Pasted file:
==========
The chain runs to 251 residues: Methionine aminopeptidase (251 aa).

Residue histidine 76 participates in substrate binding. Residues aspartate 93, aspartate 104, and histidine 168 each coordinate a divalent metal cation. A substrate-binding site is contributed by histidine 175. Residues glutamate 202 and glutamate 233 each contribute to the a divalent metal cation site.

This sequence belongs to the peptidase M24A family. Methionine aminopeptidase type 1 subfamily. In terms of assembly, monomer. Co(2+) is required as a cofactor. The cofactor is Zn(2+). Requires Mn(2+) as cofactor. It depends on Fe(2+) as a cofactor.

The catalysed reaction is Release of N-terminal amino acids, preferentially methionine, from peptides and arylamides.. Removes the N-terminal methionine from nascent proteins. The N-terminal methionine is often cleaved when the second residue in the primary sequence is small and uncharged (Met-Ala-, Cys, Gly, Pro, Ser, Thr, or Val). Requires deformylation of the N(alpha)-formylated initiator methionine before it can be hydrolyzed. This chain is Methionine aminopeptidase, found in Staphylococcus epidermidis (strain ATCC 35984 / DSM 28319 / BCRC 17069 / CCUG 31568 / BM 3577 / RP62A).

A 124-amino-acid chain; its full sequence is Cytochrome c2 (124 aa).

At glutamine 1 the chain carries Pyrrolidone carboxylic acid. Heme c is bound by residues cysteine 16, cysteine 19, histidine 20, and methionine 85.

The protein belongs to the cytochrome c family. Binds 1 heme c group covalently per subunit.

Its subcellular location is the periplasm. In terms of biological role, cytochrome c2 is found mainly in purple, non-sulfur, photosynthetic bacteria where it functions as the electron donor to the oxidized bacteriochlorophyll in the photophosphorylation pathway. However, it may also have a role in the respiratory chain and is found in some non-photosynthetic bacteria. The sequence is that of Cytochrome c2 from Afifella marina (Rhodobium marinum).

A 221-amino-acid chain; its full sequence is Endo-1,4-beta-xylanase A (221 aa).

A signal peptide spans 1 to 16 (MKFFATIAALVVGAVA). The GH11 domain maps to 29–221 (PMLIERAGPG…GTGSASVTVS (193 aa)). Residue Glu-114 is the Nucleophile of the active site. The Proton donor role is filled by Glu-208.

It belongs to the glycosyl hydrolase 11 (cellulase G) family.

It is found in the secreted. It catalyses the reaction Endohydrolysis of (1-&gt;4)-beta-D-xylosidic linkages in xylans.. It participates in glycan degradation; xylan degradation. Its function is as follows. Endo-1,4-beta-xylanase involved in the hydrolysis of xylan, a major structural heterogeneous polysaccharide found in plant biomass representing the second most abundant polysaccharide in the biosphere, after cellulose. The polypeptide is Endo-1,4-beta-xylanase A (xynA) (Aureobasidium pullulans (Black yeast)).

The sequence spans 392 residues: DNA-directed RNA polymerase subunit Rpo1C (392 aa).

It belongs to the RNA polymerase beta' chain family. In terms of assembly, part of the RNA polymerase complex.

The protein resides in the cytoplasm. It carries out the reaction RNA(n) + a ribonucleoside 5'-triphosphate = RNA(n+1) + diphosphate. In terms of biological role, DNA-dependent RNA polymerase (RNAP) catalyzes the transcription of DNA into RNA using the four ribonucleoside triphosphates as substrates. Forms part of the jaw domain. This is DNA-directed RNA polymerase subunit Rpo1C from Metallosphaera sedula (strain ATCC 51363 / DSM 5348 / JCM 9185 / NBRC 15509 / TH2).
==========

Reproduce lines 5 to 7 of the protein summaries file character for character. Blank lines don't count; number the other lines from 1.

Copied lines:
A 124-amino-acid chain; its full sequence is Cytochrome c2 (124 aa).

At glutamine 1 the chain carries Pyrrolidone carboxylic acid. Heme c is bound by residues cysteine 16, cysteine 19, histidine 20, and methionine 85.

The protein belongs to the cytochrome c family. Binds 1 heme c group covalently per subunit.